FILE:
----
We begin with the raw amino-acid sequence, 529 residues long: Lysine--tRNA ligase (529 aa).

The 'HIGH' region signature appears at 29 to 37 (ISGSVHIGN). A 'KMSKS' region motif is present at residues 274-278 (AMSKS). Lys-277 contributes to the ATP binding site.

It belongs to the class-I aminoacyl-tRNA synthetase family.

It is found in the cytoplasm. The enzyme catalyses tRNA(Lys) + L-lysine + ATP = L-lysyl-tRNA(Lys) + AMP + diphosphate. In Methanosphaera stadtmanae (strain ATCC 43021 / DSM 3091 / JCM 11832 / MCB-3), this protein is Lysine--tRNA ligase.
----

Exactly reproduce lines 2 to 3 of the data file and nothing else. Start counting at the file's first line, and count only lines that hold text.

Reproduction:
The 'HIGH' region signature appears at 29 to 37 (ISGSVHIGN). A 'KMSKS' region motif is present at residues 274-278 (AMSKS). Lys-277 contributes to the ATP binding site.

It belongs to the class-I aminoacyl-tRNA synthetase family.